When Donna McDowell set up the website HorsesharesUK.co.uk four years ago – in an attempt to keep her horse while she was at university – the concept was alien.
“I’d never heard of sharing,” she told H&H, “just sale or loan. Sharing seemed like a good middle ground.”
And increasingly, riders elsewhere are thinking the same.
“There was hardly any traffic at first. Then two years ago it started going crazy,” she said.
This year has been the busiest yet. “We’ve had half-a-million hits already,” said Donna.
And the British Horse Society (BHS) has received so many enquiries about sharing recently, it is drawing up a sharing contract which will be available to download for free from its website (www.bhs.org.uk) later this year.
Vital to set rules
The cost of sharing can range from £60 a month to ride a grass-kept horse twice a week, to upwards of £200 for a horse on full livery.
But Lee Hackett, the BHS head of welfare, said it is vital to establish exactly who is doing what from the outset.
“People often go into share agreements with too many expectations,” he said , “and owners can find it hard to relinquish control“.
“One girl came to us upset because she felt she was just keeping the horse fit for the owner to compete.”
Mother-of-two Martha Owen says communication is the key to successful sharing.
“I’ve had three sharers for my mare in the past two years. With young children, it was becoming a bind to ride every day.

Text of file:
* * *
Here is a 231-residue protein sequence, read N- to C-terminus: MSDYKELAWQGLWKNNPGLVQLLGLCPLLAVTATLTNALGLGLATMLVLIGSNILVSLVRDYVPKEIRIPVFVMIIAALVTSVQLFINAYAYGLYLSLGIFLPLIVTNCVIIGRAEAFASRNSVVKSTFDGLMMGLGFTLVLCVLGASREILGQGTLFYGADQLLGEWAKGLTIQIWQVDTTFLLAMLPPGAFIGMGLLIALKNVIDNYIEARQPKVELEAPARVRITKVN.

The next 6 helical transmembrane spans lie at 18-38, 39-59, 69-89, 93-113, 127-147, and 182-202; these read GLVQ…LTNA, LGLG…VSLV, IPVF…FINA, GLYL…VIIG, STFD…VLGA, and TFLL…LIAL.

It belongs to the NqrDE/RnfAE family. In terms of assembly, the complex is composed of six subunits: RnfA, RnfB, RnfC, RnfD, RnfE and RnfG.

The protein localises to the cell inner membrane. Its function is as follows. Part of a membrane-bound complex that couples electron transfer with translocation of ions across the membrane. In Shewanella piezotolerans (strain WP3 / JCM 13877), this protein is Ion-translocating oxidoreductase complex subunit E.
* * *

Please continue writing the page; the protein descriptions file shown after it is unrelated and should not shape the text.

“You need to communicate – the one that didn’t work out was a teenage boy because I always had to go through his mother. And a contract is essential.”
Equine lawyer Jacqui Fulton agrees that a written agreement is a must.
“Sharing disputes tend to be very nasty and bitter – like a divorce,” she told H&H.
“I hear from women who’ve ridden for two years [on a share basis]. The owner has pulled the plug and they want to know if they’ve got ownership rights – the answer is no, you haven’t.”
Money is the reason most owners cite for seeking a sharer, with time a close second.
“It was a breath of fresh air going down from £450 to £250 livery bills,” said Martha. “I’d have had to sell my mare otherwise.”
But Lee cautions that owners should be flexible on price.
“The right sharer is worth their weight in gold – so be prepared to negotiate.”
Look out for our new Horses to Share area, coming soon in our magazine and online, with adverts starting from as little as £20.
To book visit www.horseandhound.co.uk/adbooking or tel: 0800 731 0616.
For the full new story on horse sharing, see the current issue of Horse & Hound (6 October, 2011)